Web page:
Sylvester Researchers Discover New Pathway Linking Inflammation and Cancer
A team of researchers at Sylvester Comprehensive Cancer Center at the University of Miami Miller School of Medicine, collaborating with outside investigators, has discovered a new pathway of inflammation-driven cancer development.
Their findings, “Initiation of Inflammatory Tumorigenesis by CTLA4 Insufficiency Due to Type 2 Cytokines,” were published online on January 26 by the Journal of Experimental Medicine, with print publication scheduled for March 5.
“Many types of human cancers develop in an asymptomatic process over decades until advanced stages. In most cases, the origin of cancer remains an enigma,” said Zhibin Chen, M.D., Ph.D., associate professor of microbiology and immunology, who was corresponding author of the article.
The immune system has key regulatory genes, called checkpoints, to assure that immune responses occur in a measured fashion with minimal collateral damage, he explained. Blocking these checkpoints can unleash the destructive power of the immune system against its targets, such as cancer cells.
“This is well illustrated in the remarkable breakthrough in cancer immune therapies through blocking immune checkpoints, of which CTLA4 is the prototypical example,” said Chen. “Paradoxically, recent genetic studies found that patients who harbor loss-of-function mutations on one copy of the CTLA4 gene, a condition called CTLA4 insufficiency, had high risks of developing cancer in the stomach.”
Spearheaded by two former Ph.D. students, Jason Miska and Jen Bon Lui, Chen’s laboratory tackled this conundrum in immunology and cancer biology in collaboration with Sylvester members and Miller School faculty Maria T. Abreu, M.D., professor of medicine, Diana M. Lopez, Ph.D., professor of microbiology and immunology, and Gaofeng Wang, Ph.D., associate professor of human genetics. Additional collaborators included Xiaodong Cai, professor of electrical and computer engineering at the University of Miami College of Engineering, who is also a Sylvester member, and JeanMarie Houghton, M.D., Ph.D., professor of medicine at the University of Massachusetts Medical School.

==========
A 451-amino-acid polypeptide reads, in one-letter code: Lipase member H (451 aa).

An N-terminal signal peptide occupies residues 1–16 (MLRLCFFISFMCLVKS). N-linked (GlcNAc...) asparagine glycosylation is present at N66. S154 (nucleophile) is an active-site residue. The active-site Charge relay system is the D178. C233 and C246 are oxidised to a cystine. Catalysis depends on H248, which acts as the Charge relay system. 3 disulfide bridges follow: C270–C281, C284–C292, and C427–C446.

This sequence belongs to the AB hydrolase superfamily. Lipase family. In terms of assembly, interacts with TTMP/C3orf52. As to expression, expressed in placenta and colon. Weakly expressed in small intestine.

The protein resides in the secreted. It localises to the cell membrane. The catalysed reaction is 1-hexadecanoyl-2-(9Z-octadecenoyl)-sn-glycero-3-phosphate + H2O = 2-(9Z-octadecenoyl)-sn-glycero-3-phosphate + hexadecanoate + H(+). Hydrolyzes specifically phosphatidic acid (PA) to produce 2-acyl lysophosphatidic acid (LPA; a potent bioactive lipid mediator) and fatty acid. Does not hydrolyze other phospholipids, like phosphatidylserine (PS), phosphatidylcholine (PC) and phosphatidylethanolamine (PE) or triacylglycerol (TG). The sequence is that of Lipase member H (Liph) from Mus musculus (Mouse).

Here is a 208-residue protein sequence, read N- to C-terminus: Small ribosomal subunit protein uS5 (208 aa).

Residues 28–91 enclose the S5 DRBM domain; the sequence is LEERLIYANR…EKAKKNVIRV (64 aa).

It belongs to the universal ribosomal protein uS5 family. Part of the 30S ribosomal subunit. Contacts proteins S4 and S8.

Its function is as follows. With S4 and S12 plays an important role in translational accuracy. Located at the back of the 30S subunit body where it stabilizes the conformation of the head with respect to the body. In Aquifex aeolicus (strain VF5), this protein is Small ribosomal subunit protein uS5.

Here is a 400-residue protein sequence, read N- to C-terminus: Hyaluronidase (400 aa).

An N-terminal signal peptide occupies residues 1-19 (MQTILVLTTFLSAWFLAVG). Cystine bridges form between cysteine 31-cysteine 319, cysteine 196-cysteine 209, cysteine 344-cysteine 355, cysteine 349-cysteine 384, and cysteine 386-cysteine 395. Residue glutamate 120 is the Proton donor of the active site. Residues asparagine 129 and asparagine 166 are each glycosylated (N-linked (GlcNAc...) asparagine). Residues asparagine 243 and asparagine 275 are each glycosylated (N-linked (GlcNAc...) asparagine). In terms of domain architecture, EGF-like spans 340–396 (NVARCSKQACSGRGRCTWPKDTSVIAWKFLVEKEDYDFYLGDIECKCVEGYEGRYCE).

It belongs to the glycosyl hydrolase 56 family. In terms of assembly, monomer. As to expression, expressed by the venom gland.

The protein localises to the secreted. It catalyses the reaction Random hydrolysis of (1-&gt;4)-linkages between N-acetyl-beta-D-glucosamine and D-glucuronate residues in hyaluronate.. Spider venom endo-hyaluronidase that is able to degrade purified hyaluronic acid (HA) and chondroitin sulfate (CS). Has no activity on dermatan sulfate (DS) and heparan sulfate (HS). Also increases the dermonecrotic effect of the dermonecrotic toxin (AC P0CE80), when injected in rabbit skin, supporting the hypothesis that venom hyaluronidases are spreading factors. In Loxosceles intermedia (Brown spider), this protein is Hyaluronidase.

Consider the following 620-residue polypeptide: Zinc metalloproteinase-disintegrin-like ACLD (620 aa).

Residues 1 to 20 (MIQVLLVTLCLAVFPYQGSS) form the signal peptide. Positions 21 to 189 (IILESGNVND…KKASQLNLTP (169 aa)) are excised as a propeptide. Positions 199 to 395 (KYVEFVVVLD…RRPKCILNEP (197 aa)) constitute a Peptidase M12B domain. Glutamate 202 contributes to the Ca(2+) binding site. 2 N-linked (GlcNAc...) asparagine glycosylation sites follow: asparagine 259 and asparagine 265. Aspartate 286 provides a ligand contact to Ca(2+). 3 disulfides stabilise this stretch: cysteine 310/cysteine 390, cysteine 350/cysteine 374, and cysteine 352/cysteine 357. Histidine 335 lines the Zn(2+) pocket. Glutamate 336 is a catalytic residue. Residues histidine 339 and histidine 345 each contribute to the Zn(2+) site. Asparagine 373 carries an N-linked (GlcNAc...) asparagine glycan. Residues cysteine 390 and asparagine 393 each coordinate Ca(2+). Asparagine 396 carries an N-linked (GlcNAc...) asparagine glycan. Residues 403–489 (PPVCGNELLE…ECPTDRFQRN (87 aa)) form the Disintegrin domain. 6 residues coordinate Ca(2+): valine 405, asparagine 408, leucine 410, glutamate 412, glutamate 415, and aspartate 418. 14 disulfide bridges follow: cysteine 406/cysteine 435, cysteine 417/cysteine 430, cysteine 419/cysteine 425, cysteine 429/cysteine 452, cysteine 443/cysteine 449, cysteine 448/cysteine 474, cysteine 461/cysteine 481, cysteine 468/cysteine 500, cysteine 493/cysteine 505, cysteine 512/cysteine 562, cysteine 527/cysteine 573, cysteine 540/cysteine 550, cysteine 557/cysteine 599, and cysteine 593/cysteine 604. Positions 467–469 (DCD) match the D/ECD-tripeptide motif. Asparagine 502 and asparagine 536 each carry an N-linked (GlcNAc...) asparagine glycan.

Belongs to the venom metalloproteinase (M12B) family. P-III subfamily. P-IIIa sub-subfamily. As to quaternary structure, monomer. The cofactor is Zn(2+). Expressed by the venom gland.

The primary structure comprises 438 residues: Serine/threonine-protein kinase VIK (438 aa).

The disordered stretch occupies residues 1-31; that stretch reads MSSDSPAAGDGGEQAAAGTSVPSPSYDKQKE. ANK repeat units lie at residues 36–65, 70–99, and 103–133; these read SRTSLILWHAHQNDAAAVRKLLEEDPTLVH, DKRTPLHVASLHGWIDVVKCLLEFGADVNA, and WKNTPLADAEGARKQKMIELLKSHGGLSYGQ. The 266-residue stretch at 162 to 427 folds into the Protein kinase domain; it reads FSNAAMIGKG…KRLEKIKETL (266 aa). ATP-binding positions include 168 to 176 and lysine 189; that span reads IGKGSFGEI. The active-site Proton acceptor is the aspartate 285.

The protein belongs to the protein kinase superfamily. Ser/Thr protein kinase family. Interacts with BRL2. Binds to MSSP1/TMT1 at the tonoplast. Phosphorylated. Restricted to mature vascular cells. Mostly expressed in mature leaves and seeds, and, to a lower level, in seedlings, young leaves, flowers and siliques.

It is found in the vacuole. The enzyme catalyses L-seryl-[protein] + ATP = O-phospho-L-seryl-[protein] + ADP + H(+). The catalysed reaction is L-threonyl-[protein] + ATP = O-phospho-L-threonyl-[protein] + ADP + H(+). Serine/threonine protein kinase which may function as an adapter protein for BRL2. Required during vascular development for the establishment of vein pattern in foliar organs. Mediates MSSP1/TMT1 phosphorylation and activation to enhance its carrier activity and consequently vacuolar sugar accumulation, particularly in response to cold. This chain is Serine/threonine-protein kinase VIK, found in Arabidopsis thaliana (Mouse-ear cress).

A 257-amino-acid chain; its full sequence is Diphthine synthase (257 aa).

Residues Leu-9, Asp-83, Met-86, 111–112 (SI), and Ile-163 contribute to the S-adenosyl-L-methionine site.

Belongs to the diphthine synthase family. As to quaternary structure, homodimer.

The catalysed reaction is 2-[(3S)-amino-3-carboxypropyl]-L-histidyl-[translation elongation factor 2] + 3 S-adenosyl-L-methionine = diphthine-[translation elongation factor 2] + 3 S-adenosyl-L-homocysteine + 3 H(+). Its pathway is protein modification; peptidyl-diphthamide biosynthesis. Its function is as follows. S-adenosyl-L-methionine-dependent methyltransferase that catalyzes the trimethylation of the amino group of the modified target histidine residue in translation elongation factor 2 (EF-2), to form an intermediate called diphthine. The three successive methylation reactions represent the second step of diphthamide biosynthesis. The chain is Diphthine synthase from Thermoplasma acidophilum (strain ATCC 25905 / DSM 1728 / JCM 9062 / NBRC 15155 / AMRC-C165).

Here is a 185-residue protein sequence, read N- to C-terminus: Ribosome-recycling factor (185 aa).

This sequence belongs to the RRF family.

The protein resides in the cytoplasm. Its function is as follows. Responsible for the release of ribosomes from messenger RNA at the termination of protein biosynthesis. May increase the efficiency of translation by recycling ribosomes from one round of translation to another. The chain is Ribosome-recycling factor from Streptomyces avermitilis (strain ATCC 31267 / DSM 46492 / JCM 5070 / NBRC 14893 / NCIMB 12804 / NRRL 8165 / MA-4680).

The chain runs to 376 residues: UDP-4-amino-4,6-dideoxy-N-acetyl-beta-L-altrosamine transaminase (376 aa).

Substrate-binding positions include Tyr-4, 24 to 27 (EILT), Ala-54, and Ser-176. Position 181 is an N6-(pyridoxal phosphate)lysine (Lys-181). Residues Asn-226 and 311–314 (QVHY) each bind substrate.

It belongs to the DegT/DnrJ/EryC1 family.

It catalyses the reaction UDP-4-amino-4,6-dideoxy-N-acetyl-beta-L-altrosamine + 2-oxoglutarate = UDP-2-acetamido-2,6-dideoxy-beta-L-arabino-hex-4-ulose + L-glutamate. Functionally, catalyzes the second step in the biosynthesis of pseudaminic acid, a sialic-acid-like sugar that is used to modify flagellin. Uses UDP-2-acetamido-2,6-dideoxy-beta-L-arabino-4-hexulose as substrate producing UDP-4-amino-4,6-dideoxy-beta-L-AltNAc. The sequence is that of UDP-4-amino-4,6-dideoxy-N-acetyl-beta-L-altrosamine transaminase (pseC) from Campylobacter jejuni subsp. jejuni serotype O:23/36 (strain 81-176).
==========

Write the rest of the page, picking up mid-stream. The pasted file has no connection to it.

Using a transgenic animal model of CTLA4 insufficiency, they found that CTLA4 insufficiency indeed caused stomach cancer. They discovered that the cancer development was initiated by a particular type of inflammation called type 2 inflammation that is typically responsible for tissue repairing, but not by the type 1 inflammation that usually inflicts tissue damage. In other words, abnormal tissue repairing in the chronic inflammatory setting can cause cancer development. Furthermore, they discovered that type 2 inflammation drove cancer development at least in part by impinging on epigenetic reprogramming of cells in the stomach lining.
“Our study discovered a new pathway of cancer development,” said Chen. “In this pathway, chronic inflammatory signals from the immune system are sufficient to initiate cancer development, even in the absence of mutations in oncogenes or tumor suppressor genes.
“This finding, taken together with the data from many other groups, illustrates the power of the immune system as a double agent in both pro-tumor and anti-tumor activities. Harnessing the power of the immune system usually yields a mixed bag of inflammatory molecules. Our study offers clues on how to circumvent tumor-promoting inflammatory signals while preserving tumor-destructing mechanisms. Furthermore, the newly identified role of type 2 inflammation in the early stage of cancer development offers plausible targets for cancer prevention. The paradox showcased in our study reminds us how much we do not know on the origin of cancer and its relationship with the immune system.”
The next step for the researchers, said Chen, will be to determine which sets of genes in the genome and epigenome are affected by chronic type 2 inflammation in a way that leads to the onset of cancer development. They expect the molecular profiles to be useful as biomarkers to detect the earliest transformative events along the cascade of cancer development. In the long term, they expect to target the molecular pathways imparted by those genes, to break the link between inflammation and cancer development.